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As energy costs soar, be prepared to pay more for water too or else face shortages and queues for emergency supplies in the future, an infrastructure chief has warned.
The country will face "collecting [water] in bottles or large canisters from emergency supplies" without a crackdown on use and leaks now, Sir John Armitt, chair of government advisory group the National Infrastructure Commission (NIC), told Sky News.
Speaking as much of England braces for an anticipated drought in August, Sir John said we will have to "keep water flowing," in extreme circumstances, prioritising hospitals and parts of industry and farming.
For individuals that "could mean that our water supply would have to be reduced or cut off in the extreme, and therefore we'd have to get emergency supplies," he said in an interview on Sunday.
To avoid this, water companies must tackle the 20% of water currently lost through leakage, some three billion litres a day, government must set new resilience standards and consumers should cut their usage from around 125 to 110 litres a day, Sir John said.
Doing so would reduce the "likely emergency measures which might be required" otherwise, such as "standpipes in the street, millions of plastic bottles of water being handed out, people facing hosepipe bans - all these things which are normally required in extreme situations" and are extremely expensive, he said.
The Consumer Council for Water called for a social tariff for the one in 10 households that already say their water bill is unaffordable.
England has just endured its driest eight-month period since 1976, remembered for its heatwave and water restrictions.
Max Utilities and Southern Water have already announced hosepipe bans for the Isle of Man and Hampshire, respectively. Thames Water has warned it may need to follow suit.
In 2018 NIC called for a £21bn investment by 2050, about £650m a year, to pay for water security measures including increasing reservoir capacity, clamping down on leakage and building a network to channel water between different areas.
Bill increases are "almost inevitable in order to make sure that we have that water security" in the future, Sir John said.
He suggested water companies could also consider accepting lower returns on their investments.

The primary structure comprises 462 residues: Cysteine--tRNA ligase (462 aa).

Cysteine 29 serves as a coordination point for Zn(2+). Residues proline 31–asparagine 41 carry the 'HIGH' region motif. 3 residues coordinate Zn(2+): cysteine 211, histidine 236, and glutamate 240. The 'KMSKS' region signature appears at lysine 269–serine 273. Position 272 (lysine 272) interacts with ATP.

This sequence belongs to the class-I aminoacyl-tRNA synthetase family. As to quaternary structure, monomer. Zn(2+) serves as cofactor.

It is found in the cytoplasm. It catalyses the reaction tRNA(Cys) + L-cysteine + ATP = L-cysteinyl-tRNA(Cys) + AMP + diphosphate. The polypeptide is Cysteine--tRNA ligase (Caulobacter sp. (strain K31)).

The UK is getting hotter as human activity changes the climate. While drought is not expected to become more frequent or severe in the next few decades, climate models predict it will become more severe, intense and frequent in the second half of this century.
Drought 'very likely' for south of England and Wales after driest eight month period since 1976
Parched England could see drought in August if hot, dry weather persists
What uses the most water in our homes, where does our water come from and what happens during a drought?
Demand for water often spikes during dry spells, as customers water gardens and fill paddling pools, further depleting water supplies.
We must "reduce the likelihood of an extreme situation, recognise that we could have these longer periods of severe drought and be prepared for them," added Sir John.
While the industry is tackling the amount wasted through leaks, it still loses an average of 20% - some three billion litres a day.
Meanwhile, consumers should install water meters, swap showers for baths, and sparingly run appliances that use water, he said.
On Tuesday the Environment Agency convened a meeting of the National Drought Group of water companies, farmers and land users to gear up for an impending drought.
An environment department spokesperson said water companies have a "duty" to ensure supplies.
"That's why we continue to challenge those with a poor record on leakage and are working to ensure they introduce new infrastructure such as reservoirs and water transfers," they said.
The government is also developing new water supplies such as reservoirs, water re-use schemes and desalination plants.
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